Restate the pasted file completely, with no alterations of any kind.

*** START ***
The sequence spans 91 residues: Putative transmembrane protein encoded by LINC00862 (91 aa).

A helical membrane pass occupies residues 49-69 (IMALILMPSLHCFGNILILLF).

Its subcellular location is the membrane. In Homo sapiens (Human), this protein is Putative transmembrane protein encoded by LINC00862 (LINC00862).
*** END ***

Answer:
The sequence spans 91 residues: Putative transmembrane protein encoded by LINC00862 (91 aa).

A helical membrane pass occupies residues 49-69 (IMALILMPSLHCFGNILILLF).

Its subcellular location is the membrane. In Homo sapiens (Human), this protein is Putative transmembrane protein encoded by LINC00862 (LINC00862).